Value Added Taxes (VAT) 부가가치세

Depending on the type of business you register, you may or may not have to pay VAT (부가가치세). If you didn’t know, when you go to the convenience store to buy a chocolate bar, you pay 10% VAT. If your business sells items that you pay VAT on, then you are supposed to charge your customers VAT on them. Some businesses decide not to charge VAT on certain items so that they can provide discounts, but you technically aren’t supposed to be doing that since the government decides what we pay VAT on.

Paying VAT in South Korea

*The above is an image of a receipt I received for eating 돈까스 at a restaurant in Seoul, South Korea. And the 16,000won cost was for two dishes priced at 8,000won each. But you can see circled in red the amount of VAT that was charged for the two dishes, which was 1,454 won.

If your business has to report VAT, then you should keep the following months in mind:

1. VAT Pre-Payment 1 – April
2. Income Tax – May
3. VAT Payment (or Return) 1 – July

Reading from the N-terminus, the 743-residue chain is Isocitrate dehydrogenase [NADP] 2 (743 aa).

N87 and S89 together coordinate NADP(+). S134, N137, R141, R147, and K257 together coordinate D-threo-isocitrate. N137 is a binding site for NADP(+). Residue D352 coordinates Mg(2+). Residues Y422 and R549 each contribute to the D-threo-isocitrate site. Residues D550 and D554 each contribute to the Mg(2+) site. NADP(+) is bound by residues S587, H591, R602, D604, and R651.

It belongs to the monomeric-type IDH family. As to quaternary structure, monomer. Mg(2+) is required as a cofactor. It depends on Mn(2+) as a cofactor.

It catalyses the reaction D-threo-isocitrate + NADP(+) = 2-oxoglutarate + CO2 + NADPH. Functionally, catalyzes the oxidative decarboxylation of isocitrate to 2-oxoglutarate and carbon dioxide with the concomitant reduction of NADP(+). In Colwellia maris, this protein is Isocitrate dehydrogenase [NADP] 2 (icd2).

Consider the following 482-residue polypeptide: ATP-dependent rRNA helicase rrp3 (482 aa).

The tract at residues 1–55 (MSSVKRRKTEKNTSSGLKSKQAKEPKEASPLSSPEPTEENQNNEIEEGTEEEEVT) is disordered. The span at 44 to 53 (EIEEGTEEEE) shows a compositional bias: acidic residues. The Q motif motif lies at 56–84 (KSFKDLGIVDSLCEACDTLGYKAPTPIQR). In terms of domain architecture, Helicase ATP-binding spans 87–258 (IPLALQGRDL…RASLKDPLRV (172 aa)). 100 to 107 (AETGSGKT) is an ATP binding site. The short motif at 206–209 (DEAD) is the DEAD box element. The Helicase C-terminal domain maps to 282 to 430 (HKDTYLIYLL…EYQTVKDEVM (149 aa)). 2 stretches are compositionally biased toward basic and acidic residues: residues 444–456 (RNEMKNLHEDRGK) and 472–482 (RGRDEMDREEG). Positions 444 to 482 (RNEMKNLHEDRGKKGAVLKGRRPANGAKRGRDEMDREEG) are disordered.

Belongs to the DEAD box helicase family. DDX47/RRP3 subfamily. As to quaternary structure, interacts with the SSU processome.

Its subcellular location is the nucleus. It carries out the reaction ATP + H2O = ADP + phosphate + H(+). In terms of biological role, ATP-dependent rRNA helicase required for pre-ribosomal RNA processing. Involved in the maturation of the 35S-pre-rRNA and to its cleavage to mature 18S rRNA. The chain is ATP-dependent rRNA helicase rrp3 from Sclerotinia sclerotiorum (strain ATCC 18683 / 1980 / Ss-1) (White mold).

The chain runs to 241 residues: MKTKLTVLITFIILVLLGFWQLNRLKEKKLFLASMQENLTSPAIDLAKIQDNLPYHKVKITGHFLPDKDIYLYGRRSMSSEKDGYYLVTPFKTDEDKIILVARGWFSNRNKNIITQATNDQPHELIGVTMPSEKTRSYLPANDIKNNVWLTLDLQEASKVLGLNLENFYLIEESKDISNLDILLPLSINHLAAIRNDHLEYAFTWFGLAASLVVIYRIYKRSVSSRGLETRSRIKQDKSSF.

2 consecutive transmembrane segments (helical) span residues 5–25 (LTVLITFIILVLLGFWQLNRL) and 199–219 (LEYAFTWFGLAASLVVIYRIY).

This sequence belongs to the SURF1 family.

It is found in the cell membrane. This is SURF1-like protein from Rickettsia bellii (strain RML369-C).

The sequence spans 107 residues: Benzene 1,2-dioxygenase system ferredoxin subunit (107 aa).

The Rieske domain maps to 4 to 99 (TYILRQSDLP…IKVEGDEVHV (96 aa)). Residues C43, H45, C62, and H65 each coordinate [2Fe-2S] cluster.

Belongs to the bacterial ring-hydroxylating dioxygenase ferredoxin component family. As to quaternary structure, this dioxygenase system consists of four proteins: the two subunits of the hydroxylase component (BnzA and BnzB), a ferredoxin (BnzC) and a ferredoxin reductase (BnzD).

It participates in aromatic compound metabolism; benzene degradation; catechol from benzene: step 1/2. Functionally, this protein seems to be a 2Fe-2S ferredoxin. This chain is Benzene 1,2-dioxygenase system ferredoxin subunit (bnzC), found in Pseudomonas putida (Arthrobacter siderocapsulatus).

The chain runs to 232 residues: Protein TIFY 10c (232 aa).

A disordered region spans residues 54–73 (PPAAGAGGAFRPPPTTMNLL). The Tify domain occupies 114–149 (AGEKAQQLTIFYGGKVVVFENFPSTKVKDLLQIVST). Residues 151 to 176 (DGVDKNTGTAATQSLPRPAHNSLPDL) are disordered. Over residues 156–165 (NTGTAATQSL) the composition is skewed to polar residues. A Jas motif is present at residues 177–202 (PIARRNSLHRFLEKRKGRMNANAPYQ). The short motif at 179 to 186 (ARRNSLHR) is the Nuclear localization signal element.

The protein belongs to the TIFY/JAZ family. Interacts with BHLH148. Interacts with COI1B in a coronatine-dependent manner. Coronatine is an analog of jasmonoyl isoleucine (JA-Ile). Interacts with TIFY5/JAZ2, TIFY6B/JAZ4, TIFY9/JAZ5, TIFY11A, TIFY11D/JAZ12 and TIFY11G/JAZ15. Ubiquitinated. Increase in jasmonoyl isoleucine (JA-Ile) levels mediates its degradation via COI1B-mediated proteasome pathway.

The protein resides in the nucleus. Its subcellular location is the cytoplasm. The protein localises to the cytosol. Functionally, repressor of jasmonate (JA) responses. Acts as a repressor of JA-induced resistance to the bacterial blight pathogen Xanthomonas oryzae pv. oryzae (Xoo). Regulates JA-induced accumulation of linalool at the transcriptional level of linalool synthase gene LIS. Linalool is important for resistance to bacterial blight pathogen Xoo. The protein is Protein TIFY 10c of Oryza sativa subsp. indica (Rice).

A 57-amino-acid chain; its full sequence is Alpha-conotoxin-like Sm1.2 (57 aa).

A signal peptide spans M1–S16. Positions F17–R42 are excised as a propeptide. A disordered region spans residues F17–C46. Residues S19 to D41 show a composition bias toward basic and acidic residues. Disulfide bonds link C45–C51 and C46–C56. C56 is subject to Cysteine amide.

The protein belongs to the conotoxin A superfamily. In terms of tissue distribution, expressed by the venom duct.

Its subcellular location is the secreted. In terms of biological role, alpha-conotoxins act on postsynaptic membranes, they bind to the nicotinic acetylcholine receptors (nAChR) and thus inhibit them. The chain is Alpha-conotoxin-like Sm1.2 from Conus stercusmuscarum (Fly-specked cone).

4. VAT Pre-Payment 2 – October
5. VAT Payment (or Return) 2 – January

The pre-payments are not the actual VAT payment, but are estimated costs that are based on the previous year’s taxes so that you don’t pay too much when it comes time for the real VAT payment. Okay, that was a little confusing, so let me explain again. There are two VAT payments, one in July and one in January. But instead of paying your full taxes in July for your first payment, you make a pre-payment in April. And this is so that you don’t pay too much in taxes in July. And the same goes for January VAT payment. So even if the government over estimates the amount of a pre-payment by a large amount, you will get the difference returned to you and not have to make a payment.